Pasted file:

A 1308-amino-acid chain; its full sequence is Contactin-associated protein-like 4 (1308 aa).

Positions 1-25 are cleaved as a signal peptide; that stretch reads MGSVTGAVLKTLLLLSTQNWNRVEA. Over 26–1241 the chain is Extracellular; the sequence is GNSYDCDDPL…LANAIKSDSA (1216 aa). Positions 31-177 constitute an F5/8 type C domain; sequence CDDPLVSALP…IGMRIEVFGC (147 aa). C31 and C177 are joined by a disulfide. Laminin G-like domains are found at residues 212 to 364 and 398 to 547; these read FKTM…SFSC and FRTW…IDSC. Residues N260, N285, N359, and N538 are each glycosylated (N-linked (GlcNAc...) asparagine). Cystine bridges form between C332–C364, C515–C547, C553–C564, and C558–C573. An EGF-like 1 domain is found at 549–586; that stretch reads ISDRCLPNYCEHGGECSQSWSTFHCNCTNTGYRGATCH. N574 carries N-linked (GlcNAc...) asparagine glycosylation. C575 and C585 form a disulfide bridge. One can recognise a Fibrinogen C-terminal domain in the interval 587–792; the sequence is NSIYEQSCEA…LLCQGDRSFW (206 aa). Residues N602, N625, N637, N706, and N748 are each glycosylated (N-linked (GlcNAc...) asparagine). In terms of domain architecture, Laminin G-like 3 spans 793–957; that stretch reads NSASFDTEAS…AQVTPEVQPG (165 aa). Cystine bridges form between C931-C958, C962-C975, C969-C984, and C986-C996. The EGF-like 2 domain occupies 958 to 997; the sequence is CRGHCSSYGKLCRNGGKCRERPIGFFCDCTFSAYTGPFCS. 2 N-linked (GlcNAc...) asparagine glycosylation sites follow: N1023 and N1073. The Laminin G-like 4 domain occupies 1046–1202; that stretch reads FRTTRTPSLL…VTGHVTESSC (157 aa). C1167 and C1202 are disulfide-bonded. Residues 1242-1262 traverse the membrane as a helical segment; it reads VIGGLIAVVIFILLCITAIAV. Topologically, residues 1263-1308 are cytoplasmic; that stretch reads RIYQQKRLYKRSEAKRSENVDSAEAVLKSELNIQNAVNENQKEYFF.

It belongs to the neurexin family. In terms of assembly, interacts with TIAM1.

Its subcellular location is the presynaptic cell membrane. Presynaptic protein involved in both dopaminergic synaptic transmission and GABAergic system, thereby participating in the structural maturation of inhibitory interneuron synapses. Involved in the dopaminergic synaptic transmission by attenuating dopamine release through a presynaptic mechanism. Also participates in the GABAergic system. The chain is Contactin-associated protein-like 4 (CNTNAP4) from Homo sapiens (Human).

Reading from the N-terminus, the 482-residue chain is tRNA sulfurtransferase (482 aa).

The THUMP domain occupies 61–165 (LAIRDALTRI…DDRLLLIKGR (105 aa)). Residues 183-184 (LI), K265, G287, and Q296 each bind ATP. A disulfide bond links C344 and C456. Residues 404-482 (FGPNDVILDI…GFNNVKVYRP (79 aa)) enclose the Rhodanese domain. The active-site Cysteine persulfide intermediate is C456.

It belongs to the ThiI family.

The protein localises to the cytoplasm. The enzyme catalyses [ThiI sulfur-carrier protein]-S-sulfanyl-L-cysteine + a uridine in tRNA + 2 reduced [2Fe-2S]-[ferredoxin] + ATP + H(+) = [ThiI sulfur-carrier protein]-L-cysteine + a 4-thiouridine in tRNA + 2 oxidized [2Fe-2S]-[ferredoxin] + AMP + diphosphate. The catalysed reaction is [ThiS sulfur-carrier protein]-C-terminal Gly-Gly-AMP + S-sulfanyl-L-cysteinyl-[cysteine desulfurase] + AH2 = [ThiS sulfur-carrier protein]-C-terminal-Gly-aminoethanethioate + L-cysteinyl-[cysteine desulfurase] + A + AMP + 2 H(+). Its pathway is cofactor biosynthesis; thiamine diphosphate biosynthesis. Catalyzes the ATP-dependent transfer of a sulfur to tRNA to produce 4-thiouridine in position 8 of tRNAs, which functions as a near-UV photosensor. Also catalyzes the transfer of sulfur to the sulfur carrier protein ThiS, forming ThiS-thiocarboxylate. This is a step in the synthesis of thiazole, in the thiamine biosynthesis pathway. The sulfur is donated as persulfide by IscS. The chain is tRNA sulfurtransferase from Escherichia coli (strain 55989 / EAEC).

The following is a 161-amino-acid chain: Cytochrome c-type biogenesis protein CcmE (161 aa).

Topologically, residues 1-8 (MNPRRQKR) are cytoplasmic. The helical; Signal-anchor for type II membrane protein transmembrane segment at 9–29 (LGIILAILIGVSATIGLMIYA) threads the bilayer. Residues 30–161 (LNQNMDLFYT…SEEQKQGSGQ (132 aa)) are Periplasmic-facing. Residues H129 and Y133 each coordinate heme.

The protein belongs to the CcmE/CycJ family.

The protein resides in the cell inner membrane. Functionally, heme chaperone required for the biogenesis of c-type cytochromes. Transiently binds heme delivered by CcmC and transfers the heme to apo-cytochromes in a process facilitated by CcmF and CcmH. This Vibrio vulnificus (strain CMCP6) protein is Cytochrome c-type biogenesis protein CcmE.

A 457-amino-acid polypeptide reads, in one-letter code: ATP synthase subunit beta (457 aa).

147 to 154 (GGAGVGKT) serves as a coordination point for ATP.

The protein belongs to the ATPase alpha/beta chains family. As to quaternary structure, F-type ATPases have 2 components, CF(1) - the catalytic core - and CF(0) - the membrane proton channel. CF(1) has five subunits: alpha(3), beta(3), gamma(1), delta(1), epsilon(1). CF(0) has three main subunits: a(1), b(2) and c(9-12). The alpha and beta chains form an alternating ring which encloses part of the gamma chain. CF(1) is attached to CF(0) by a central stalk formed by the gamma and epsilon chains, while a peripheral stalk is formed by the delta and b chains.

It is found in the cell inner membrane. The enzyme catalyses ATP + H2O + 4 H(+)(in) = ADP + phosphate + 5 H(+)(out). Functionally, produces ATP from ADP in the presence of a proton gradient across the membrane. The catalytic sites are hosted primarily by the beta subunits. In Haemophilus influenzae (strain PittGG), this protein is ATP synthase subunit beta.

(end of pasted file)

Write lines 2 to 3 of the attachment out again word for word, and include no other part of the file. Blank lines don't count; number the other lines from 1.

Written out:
Positions 1-25 are cleaved as a signal peptide; that stretch reads MGSVTGAVLKTLLLLSTQNWNRVEA. Over 26–1241 the chain is Extracellular; the sequence is GNSYDCDDPL…LANAIKSDSA (1216 aa). Positions 31-177 constitute an F5/8 type C domain; sequence CDDPLVSALP…IGMRIEVFGC (147 aa). C31 and C177 are joined by a disulfide. Laminin G-like domains are found at residues 212 to 364 and 398 to 547; these read FKTM…SFSC and FRTW…IDSC. Residues N260, N285, N359, and N538 are each glycosylated (N-linked (GlcNAc...) asparagine). Cystine bridges form between C332–C364, C515–C547, C553–C564, and C558–C573. An EGF-like 1 domain is found at 549–586; that stretch reads ISDRCLPNYCEHGGECSQSWSTFHCNCTNTGYRGATCH. N574 carries N-linked (GlcNAc...) asparagine glycosylation. C575 and C585 form a disulfide bridge. One can recognise a Fibrinogen C-terminal domain in the interval 587–792; the sequence is NSIYEQSCEA…LLCQGDRSFW (206 aa). Residues N602, N625, N637, N706, and N748 are each glycosylated (N-linked (GlcNAc...) asparagine). In terms of domain architecture, Laminin G-like 3 spans 793–957; that stretch reads NSASFDTEAS…AQVTPEVQPG (165 aa). Cystine bridges form between C931-C958, C962-C975, C969-C984, and C986-C996. The EGF-like 2 domain occupies 958 to 997; the sequence is CRGHCSSYGKLCRNGGKCRERPIGFFCDCTFSAYTGPFCS. 2 N-linked (GlcNAc...) asparagine glycosylation sites follow: N1023 and N1073. The Laminin G-like 4 domain occupies 1046–1202; that stretch reads FRTTRTPSLL…VTGHVTESSC (157 aa). C1167 and C1202 are disulfide-bonded. Residues 1242-1262 traverse the membrane as a helical segment; it reads VIGGLIAVVIFILLCITAIAV. Topologically, residues 1263-1308 are cytoplasmic; that stretch reads RIYQQKRLYKRSEAKRSENVDSAEAVLKSELNIQNAVNENQKEYFF.

It belongs to the neurexin family. In terms of assembly, interacts with TIAM1.